The show itself was a Canadian pageant. Ron MacLean started it by talking about PEI, his Maritime youth, Don Cherry, and literacy. He ended by calling me “the male version of Margaret Atwood,” adding, “I hope Dave is okay with me saying this.” I told him that it was more than okay before taking the stage to play a song about Rags Ragulin, the late Russian defenceman, whom I met at the Red Army rink in 2004. Rags died a few months after, and I wanted to pay tribute to the most Canadianesque of Soviet players: hard-shouldered, gravely-determined, and thick as cinder. We played as a black and white photo of Rags loomed above the stage on an enormous scrim. Then Wendel Clark walked out and started telling stories about Harold Ballard. This was in advance of Steve Stanley’s song about Dave Keon, and his self-imposed exile from all things Maple Leaf. The song namechecks Gilbert Perrault, who we’d tried to get to Charlottetown. Big Bert said he was a little too shy to try out his Elvis for 1,000 Maritimers. We told him it was alright in hopes that he might join us sometime down the road.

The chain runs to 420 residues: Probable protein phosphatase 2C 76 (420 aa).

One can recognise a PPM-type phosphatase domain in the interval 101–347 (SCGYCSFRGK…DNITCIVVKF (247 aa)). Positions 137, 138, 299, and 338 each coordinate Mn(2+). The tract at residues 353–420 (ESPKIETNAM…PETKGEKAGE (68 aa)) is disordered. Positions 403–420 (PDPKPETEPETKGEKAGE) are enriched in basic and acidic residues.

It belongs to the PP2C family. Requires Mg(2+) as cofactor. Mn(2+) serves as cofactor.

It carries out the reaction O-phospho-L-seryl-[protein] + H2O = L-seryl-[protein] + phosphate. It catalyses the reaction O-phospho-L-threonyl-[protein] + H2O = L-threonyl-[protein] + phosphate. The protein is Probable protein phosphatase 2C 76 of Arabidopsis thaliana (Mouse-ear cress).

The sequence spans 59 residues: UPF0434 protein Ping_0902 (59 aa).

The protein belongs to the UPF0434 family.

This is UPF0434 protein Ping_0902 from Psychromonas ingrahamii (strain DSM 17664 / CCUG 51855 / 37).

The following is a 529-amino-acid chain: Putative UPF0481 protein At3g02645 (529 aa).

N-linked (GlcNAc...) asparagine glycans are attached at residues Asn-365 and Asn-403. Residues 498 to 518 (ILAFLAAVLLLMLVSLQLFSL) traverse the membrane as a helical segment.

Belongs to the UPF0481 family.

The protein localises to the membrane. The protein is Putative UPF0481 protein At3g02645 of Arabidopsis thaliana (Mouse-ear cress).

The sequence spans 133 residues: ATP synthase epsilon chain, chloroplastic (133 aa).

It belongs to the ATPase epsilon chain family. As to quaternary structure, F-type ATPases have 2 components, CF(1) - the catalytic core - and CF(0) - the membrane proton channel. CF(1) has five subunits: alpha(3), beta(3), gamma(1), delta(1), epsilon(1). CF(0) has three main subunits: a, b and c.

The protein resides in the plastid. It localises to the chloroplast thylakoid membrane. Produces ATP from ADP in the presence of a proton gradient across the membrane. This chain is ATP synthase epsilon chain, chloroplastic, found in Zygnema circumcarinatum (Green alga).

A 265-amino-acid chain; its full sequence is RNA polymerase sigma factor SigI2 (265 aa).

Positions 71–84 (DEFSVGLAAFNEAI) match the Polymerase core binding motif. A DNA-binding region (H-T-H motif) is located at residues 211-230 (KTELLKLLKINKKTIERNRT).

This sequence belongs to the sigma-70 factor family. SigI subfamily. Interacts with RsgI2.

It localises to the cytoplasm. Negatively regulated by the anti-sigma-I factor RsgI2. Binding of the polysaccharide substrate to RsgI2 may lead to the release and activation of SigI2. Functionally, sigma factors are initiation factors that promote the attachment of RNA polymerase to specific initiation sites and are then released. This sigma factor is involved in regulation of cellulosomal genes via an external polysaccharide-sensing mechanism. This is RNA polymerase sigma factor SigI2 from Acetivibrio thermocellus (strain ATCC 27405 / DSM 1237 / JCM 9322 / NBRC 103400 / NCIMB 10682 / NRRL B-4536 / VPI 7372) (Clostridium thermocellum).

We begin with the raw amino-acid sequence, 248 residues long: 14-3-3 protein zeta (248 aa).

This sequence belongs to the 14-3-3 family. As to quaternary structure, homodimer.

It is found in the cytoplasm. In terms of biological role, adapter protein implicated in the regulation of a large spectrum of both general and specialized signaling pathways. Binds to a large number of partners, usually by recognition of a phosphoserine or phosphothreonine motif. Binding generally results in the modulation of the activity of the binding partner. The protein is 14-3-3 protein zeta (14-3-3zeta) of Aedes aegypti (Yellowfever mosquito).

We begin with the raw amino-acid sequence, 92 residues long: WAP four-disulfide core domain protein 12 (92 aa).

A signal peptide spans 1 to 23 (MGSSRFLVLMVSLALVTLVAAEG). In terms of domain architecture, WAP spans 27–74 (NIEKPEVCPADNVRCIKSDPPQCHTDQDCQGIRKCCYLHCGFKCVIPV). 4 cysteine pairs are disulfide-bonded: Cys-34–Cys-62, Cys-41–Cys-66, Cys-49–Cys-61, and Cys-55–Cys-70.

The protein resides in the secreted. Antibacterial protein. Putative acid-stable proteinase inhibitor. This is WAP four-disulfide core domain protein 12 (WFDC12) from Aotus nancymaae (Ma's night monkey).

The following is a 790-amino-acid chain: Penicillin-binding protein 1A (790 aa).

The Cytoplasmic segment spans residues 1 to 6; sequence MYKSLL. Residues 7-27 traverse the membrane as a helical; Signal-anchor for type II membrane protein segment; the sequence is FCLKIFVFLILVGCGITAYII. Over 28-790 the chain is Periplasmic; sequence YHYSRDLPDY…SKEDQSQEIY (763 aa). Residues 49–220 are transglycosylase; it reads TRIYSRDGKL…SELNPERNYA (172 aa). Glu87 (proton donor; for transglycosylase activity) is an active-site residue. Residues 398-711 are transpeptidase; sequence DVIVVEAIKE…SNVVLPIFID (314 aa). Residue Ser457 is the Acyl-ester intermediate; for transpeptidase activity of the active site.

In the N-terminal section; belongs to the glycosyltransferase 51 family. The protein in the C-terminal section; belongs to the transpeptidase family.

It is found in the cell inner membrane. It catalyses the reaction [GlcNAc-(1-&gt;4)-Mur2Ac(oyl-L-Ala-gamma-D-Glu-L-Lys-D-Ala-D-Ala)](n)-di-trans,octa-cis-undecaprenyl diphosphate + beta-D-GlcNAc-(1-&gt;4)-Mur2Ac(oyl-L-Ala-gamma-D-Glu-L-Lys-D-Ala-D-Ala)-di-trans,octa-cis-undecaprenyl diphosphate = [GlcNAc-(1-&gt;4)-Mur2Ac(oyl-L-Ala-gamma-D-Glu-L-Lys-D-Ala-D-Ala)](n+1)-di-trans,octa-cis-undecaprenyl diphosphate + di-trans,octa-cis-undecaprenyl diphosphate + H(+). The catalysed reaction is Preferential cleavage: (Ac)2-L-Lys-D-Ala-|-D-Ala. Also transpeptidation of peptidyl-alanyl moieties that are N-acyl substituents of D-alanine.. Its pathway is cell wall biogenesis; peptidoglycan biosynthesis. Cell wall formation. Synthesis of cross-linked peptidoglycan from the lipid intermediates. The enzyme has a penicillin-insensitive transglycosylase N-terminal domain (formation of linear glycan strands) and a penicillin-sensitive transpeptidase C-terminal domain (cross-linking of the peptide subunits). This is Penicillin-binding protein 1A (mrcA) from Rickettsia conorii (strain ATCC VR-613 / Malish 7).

Carmen Townsend sang about the the North Side Rink in Sydney, and its demise, then Lennie Gallant did his Cup song. After intermission, Liam Corcoran sang a beautiful song called “Heroes of the Sidewalk.” Later, at a post-show party, PJ Stock expressed disbelief over the beauty of Liam’s tune, repeating, a few times, as if in mantra, “the name of that song is so profound. It says it all right there.” Some have accused hockey types of being close-minded art-wise, but maybe it’s just a case of not having to hear the same Travis Tritt song over and over on buses and in rinks. Liam, who once tried out for a Junior B team in Collingwood, said that the hardest part of playing high-level amateur hockey was “pretending that I liked new country.” At Stolen From a Hockey Card, the only country music heard was Johnny Cash and Buck Owens, a responsibility that fell to Trottier, who paced nervously before the show. Months before the event, I’d had to talk him into playing after some deep trepidation, and there was no telling how the set would play out.